Natural History and Pathogenesis of Wild-Type Marburg Virus Infection in STAT2 Knockout Hamsters

J Infect Dis. 2018 Nov 22;218(suppl_5):S438-S447. doi: 10.1093/infdis/jiy457.


Marburg virus (MARV; family Filoviridae) causes sporadic outbreaks of Marburg hemorrhagic fever in sub-Saharan Africa with case fatality rates reaching 90%. Wild-type filoviruses, including MARV and the closely related Ebola virus, are unable to suppress the type I interferon response in rodents, and therefore require adaptation of the viruses to cause disease in immunocompetent animals. In the current study, we demonstrate that STAT2 knockout Syrian hamsters are susceptible to infection with different wild-type MARV variants. MARV Musoke causes a robust and systemic infection resulting in lethal disease. Histopathological findings share features similar to those observed in human patients and other animal models of filovirus infection. Reverse-transcription polymerase chain reaction analysis of host transcripts shows a dysregulation of the innate immune response. Our results demonstrate that the STAT2 knockout hamster represents a novel small animal model of severe MARV infection and disease without the requirement for virus adaptation.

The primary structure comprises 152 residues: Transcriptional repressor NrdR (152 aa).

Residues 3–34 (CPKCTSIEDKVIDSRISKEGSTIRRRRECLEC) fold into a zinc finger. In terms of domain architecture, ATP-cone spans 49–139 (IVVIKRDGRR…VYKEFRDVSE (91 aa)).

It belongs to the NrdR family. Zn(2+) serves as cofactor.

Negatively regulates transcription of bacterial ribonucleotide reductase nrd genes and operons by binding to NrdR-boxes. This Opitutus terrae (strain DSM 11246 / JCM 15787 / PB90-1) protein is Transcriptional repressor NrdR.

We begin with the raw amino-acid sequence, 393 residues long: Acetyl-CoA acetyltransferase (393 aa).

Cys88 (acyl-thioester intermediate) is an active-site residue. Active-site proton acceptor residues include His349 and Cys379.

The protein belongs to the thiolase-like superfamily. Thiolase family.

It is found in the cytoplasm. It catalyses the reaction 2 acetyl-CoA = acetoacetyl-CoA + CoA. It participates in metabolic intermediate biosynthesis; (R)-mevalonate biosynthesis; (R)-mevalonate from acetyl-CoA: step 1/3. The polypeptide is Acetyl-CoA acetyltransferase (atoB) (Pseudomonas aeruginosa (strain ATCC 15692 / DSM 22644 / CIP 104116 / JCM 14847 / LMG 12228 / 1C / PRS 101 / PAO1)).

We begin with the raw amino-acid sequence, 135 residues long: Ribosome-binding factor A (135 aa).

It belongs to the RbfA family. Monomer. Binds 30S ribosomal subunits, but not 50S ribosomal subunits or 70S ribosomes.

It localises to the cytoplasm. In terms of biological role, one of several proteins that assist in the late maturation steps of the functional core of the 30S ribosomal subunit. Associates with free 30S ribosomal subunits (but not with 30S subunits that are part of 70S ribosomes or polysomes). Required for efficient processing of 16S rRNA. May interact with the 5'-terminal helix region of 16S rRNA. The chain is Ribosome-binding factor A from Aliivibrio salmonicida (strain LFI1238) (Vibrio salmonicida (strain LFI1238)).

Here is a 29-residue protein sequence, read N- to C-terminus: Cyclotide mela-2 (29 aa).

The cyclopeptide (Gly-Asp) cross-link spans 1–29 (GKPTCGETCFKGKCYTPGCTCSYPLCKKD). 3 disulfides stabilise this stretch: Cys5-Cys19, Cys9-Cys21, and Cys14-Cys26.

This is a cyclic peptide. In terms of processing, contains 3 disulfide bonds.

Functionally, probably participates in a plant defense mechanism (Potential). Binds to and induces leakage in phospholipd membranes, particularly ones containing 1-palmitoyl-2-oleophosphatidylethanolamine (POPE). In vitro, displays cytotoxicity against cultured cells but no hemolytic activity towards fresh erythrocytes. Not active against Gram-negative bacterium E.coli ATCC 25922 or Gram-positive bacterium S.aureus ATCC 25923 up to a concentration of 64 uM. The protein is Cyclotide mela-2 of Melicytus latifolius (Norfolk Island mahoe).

Publication types

  • Research Support, N.I.H., Extramural

MeSH terms

  • Animals
  • Cricetinae
  • Cytokines / biosynthesis
  • Disease Models, Animal
  • Disease Susceptibility
  • Female
  • Male
  • Marburg Virus Disease / etiology*
  • Marburg Virus Disease / immunology
  • Marburg Virus Disease / pathology
  • STAT2 Transcription Factor / physiology*


  • Cytokines
  • STAT2 Transcription Factor